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Regardless of the warm weather we have been enjoying, migratory birds will still head south on schedule. Raptor migration is underway and that means a trip to Hawk Cliff should be on your calendar. Driving to Hawk Cliff takes approximately 1h 30m from the Sarnia area. The site is located only a few kilometers from Port Stanley on the north shore of Lake Erie, and is a prime place to view raptors flying overhead.

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There are several routes to get to Hawk Cliff, but we like to go through downtown Port Stanley and stop for a coffee or tea at a local coffee shop before heading out to the site. Be advised that Hawk Cliff is really nothing more than a rough gravel road that goes south from Dexter Line and dead-ends at the lake. This is not a conservation area or a park. Parking for hawk watchers is along the sides of the narrow road, although last year there was a small area in a cornfield provided for parking. On weekends the road can get a bit crowded. Bring a chair, and binoculars of course. There has been a porta-potty near the end of the road in previous years, but that is the extent of facilities. There is a farmer’s field along the east side that provides the best viewing for migrating raptors, but this is private property and should be treated with respect.

The actual cliff is fenced off for your safety. The drop is substantial and the edge of the bluff is sketchy due to it being undercut by erosion. Do yourself a favor and stay away from the edge, and especially keep an eye on children.
The raptors almost always travel from east to west, so knowledgeable birders keep their eyes trained to the east to spot birds coming in low over the tree tops. There are designated counters on site every day of migration whom maintain an official record of how many birds pass over. This information is accessible online and is updated daily. The “regulars” have a list of field markers to describe where the birds are appearing in the distance, and it might take a while to get the hang of what tree or geographical feature they are referring to when they call out. The raptors typically are flying quickly and they can be a challenge to photograph as they pass overhead. The best close-up photo opportunities are when the bird banders bring some hawks from their netting site a few kilometres away to show to visitors.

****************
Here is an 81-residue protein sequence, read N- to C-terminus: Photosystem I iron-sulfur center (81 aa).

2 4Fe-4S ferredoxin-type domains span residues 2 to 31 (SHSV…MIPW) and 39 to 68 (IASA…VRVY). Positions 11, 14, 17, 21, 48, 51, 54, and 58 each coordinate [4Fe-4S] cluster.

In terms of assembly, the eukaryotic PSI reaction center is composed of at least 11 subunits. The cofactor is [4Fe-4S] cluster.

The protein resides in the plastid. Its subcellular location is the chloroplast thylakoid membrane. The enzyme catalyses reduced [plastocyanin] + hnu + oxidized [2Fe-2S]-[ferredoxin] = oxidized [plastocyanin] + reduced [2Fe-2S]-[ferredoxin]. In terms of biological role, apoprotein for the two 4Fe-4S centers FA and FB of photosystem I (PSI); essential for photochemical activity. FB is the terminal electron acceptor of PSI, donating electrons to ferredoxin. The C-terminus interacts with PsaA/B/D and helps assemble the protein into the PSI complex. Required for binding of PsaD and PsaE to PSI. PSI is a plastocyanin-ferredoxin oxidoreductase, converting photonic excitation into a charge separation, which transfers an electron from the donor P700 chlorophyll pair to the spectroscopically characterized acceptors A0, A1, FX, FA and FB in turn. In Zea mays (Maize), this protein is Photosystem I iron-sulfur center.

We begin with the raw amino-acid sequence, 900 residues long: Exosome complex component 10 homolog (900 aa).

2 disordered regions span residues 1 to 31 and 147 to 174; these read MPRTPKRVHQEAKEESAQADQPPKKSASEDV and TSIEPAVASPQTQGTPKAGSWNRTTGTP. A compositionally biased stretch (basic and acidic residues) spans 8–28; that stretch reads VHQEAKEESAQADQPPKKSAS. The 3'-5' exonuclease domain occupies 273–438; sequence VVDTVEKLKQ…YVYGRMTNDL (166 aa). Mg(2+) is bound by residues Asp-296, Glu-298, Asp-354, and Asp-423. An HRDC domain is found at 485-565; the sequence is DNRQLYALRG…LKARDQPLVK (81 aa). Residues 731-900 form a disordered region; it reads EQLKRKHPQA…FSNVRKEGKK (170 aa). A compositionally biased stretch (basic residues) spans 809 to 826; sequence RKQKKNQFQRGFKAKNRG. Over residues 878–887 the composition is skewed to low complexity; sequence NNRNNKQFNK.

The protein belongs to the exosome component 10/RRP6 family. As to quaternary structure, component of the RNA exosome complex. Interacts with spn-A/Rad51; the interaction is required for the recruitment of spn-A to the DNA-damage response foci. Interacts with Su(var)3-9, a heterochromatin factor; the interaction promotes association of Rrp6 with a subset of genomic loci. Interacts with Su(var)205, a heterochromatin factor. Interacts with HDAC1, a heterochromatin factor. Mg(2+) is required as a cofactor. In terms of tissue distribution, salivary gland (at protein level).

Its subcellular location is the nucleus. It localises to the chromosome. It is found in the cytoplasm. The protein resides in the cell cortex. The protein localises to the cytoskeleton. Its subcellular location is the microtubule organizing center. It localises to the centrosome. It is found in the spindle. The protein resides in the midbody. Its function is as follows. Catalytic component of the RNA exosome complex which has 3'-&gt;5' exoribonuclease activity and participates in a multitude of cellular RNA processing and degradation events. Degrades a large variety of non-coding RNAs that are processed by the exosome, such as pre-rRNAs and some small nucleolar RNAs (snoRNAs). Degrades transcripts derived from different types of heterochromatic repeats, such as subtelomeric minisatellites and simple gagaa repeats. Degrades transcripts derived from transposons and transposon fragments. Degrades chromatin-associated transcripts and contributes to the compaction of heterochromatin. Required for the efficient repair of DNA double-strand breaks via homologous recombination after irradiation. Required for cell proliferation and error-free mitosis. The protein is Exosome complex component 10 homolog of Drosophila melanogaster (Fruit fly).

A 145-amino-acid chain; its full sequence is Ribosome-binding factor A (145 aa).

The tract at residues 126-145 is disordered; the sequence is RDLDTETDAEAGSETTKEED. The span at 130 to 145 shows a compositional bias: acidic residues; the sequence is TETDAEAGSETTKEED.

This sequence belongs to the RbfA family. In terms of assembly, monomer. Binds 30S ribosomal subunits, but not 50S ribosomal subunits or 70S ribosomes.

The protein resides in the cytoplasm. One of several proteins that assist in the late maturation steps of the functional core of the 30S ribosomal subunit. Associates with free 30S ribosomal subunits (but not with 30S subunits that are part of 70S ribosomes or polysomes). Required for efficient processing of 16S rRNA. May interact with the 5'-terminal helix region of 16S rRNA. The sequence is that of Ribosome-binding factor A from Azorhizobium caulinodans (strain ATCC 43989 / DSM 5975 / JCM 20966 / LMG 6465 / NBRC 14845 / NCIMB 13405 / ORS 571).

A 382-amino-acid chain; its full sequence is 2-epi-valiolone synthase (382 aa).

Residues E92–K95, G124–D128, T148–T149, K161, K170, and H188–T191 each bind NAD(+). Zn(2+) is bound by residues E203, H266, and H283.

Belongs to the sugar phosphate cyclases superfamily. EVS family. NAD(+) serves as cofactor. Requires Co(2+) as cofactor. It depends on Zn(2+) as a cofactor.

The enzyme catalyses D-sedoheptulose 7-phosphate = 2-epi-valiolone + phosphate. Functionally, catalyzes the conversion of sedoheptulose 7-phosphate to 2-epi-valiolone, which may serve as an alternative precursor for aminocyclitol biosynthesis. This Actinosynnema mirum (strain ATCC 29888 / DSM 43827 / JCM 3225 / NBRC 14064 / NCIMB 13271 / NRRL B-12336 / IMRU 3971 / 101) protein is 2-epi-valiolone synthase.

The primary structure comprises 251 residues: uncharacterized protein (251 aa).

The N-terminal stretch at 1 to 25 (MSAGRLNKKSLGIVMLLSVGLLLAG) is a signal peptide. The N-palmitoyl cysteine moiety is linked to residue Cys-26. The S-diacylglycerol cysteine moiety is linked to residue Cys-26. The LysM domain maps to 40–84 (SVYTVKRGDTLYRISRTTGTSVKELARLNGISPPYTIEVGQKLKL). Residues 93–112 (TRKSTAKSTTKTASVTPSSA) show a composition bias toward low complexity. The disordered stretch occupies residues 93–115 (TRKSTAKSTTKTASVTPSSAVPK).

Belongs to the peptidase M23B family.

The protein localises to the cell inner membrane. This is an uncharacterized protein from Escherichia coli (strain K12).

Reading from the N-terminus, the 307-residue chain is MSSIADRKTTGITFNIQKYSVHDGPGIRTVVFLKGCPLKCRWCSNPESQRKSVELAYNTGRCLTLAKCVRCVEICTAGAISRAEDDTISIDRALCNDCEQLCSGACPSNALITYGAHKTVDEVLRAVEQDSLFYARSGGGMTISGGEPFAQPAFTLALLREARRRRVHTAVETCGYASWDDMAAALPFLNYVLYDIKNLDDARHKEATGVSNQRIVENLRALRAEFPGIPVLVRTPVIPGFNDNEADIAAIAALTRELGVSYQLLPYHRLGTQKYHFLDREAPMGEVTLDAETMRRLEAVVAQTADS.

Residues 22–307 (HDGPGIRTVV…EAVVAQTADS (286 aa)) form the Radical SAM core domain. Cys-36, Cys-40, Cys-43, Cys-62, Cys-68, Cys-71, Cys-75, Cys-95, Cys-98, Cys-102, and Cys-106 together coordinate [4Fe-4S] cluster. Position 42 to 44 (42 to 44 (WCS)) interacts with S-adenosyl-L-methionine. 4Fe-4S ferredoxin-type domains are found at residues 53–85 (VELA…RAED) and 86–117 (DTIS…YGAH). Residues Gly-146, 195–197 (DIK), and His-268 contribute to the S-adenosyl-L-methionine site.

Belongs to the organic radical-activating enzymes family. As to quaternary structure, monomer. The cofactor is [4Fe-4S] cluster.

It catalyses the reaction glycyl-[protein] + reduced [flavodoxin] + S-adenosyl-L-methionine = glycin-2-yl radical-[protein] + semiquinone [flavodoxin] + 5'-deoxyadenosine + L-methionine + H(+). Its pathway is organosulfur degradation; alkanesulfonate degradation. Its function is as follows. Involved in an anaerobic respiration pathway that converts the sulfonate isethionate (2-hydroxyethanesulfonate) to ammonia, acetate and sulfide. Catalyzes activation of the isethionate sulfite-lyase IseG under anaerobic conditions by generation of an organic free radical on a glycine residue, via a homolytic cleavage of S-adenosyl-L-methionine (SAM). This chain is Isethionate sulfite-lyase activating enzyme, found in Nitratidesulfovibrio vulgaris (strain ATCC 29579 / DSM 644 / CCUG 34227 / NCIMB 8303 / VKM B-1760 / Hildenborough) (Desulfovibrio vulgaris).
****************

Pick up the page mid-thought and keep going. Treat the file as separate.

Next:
These avian demonstrations are usually held over two weekends and this year will be Saturday and Sunday, September 10 and 11, and September 17 and 18. Monarch butterfly and hawk talks are given at 11am and 2pm, on the same four days, and are brought to you by the St Thomas Field Naturalist Club. Some lucky children even get to hold the raptors and release them. These sessions are highly recommended.
The best opportunities to view large numbers of raptors are when the wind conditions are favorable. Winds from the north or northwest tend to push migrating birds towards the lake. The birds do not want to fly across the wide lake so they fly along the north shore on their way towards Detroit. Under those circumstances you should see the highest number of raptors flying over Hawk Cliff. If winds are from the south you won’t see many.

Check the numbers of raptors being sighted each day during the migration, and to get more information about Hawk Cliff.

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In addition, Thames Talbot Land Trust is inviting everyone to Hawk Cliff Weekends, featuring the dedication and official opening of Hawk Cliff Woods! The Hawk Cliff Weekends Celebration is a free outdoor event taking place on September 10th, 11th, 17th and 18th from 10am – 3:30pm, with the dedication and official opening taking place on September 18th at 12:30pm. The celebration is hosted by the St Thomas Field Naturalist Club (STFNC), the Hawk Cliff Banders, and volunteers of Monarch Watch. The Thames Talbot Property runs along the west side of Hawk Cliff Road.

We always find a visit to Hawk Cliff to be enjoyable. Hope to see you there!
*The photos were taken at Hawk Cliff in Septembers of 2014 and 2015.

About Author

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Mark & Roberta Buchanan

Roberta and Mark Buchanan are nature enthusiasts who are always eager to share their outdoor experiences with others. Roberta is a retired educator with a passion for birding, and Mark is a retired engineer who enjoys photography.

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